Saturday

CCleaner Alternative

CCleaner has long been a popular file cleanup utility for personal computers. However, following a couple of security-related incidents since CCleaner maker Piriform was sold to antivirus company Avast, some users have wandered away.

While it's true that Windows itself can perform a hard drive cleanup of temporary files, it does so almost painfully slowly, particularly if you require it to cleanup old system files too. 

So are there alternative products to CCleaner that can clean up old, stale files on your Windows computer? Yes, of course - there are quite a few product out there for Windows and Mac, including BleachBit (remember Hillary's server?), Glary Utilties and others.

To keep it simple, I can recommend Wise Disk Cleaner (Windows only). It's free, and is straightforward and fast to use. 

These sort of products are not something you really need to use all the time, maybe once a month for a file cleaner like this (if that much). These can be used with traditional or SSD drives.


Friday

Musical Interlude!

I don't know what it is, but I get a kick out of discovering cover bands on YouTube; there's something that just tickles me about the ability of a random group of folks to interpret or even emulate the sounds of an established musical group.

The latest one I came across is a bunch of Russians (I am assuming they are ethnic Russians, just bear with me) who have several really impressive covers of Chicago songs.  Yes, the horn section and everything! They apparently don't stop there - they also do a cover of "September" by Earth, Wind and Fire.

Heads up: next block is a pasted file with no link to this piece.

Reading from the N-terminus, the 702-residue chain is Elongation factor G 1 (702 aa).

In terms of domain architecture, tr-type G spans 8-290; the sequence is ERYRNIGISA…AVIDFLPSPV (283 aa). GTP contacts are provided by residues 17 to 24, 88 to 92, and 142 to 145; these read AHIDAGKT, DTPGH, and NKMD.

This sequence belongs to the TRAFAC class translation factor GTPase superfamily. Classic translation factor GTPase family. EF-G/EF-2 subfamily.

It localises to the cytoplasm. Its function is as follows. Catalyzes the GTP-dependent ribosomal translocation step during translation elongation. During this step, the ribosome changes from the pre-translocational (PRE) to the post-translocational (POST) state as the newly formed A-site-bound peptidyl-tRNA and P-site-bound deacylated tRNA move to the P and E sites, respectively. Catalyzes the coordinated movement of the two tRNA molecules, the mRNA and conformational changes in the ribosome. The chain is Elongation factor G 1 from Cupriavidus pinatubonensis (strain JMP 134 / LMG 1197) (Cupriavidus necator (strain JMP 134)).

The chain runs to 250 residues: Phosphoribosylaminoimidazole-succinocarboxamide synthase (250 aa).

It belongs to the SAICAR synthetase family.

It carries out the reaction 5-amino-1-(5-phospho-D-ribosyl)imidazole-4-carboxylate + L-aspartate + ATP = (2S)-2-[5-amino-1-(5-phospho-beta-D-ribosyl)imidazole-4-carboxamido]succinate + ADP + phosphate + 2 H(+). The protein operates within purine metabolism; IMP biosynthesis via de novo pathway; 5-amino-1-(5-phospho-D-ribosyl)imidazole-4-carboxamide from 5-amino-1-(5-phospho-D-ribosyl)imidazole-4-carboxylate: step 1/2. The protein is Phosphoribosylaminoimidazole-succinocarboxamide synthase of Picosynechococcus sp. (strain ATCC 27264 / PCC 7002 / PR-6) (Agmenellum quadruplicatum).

So take a look below at some impressive work from Leonid and Company:





Saturday

Trying Hive OS For Mining - *Updated*

Windows 10 is actually a decent OS, except that Microsoft seems to insist upon an approach that must surely alienate a good percentage of its users. I'm referring specifically to configurations and settings that I have made mysteriously being reset during updates.

Actually, it's not that mysterious - Microsoft just knows what is good for me and is saving me from myself.

I finally became tired of that, after finding that the sudden, curious lockups of my "mining" computers were actually due to the blasted things going to sleep after Microsoft reset the power settings. What is the point of even allowing me to change system settings if you are just going to reset them every few weeks?

A section of the Hive OS web interface, showing my 3 GPUs

It's (Not) Hilarious!

This does not even rise to the level of a "pet peeve", rather it's just a truism I have observed. 

When I see something described as "hilarious" on the Internet, I have learned to avoid it. While the Merriam-Webster definition is "extremely funny", invariably, a more accurate description might be "mildly amusing", and I don't really have time for mildly amusing.

Remember Vizzini in the Princess Bride? He would declare "Inconceivable!" when his plans kept getting fouled up - to the point where Inigo Montoya says "You keep using that word. I do not think it means what you think it means."